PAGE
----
Bolton Arm

At Nob End are the remains of the former workshops of the canal demolished as unsafe in 2012. Next there are two canal cottages and the former canal manager’s house; opposite is the imposing Wellfield House. From Nob End the canal clings to the top of the hillside above the River Croal, remaining on the level into Bolton.

Alongside milestone 8¼ is the overflow at Red Rocks, with a double set of stop plank grooves. The canal continues to the wide area at Top o’ th’ Lodge, formerly a boatyard and coal depot. Beyond more plank grooves is the wide ‘blue wall’ length of the canal, named after the blue brick wall which supports it.

At milestone 8¾ the canal ceases to be in water, but the route can be followed past the demolished Hall Lane and Fogg’s Aqueducts to Darcy Lever. Beyond, Damside Aqueduct once carried the canal over the River Croal,
but it was demolished in 1965.

Beyond, the route can again be followed briefly, but the final approach to Bolton has been obliterated by the dual carriageway of St Peter’s Way (A666). The canal originally ended at Church Wharf, near Bolton Parish Church.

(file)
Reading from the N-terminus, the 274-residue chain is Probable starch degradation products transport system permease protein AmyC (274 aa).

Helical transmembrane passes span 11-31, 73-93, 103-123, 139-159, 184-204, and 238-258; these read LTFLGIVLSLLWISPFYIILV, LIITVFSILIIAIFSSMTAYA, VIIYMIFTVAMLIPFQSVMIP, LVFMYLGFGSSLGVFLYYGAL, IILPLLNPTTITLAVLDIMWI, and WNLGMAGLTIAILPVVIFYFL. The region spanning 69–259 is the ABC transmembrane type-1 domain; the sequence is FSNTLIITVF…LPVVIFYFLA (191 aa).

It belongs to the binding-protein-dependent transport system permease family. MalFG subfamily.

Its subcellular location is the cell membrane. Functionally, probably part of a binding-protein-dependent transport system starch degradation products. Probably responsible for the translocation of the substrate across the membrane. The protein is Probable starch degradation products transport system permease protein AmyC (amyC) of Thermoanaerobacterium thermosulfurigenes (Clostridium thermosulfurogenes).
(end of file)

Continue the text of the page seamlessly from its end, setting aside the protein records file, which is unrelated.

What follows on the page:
Farnworth Bridge Aqueduct (Hall Lane)
The canal is in water for ¾ mile, but stops abruptly where the aqueduct used to be. It was rebuilt in 1884-5, but the roadway was only 21 feet wide, and was demolished in 1950; only a length of blue brick remains on the right hand side. The Bolton arm had been largely disused from 1924, and two more aqueducts have been demolished which will make it difficult to restore the canal beyond this point.

Bolton Terminus
The canal formerly ended at a warehouse just beyond the Bolton to Blackburn railway viaduct, built in 1847. The southbound carriageway of the St Peter’s Way (A666) now occupies the span which formerly allowed the canal to reach its terminus. The area to the left is still known as Church Wharf as it lies immediately below the parish church. The warehouse remained in use for other purposes until the 1960s.